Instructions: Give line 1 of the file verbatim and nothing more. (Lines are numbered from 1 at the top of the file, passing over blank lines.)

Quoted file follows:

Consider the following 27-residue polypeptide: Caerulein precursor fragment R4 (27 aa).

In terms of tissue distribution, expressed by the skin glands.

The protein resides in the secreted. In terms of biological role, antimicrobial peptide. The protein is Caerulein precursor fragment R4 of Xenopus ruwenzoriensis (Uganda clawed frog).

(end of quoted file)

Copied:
Consider the following 27-residue polypeptide: Caerulein precursor fragment R4 (27 aa).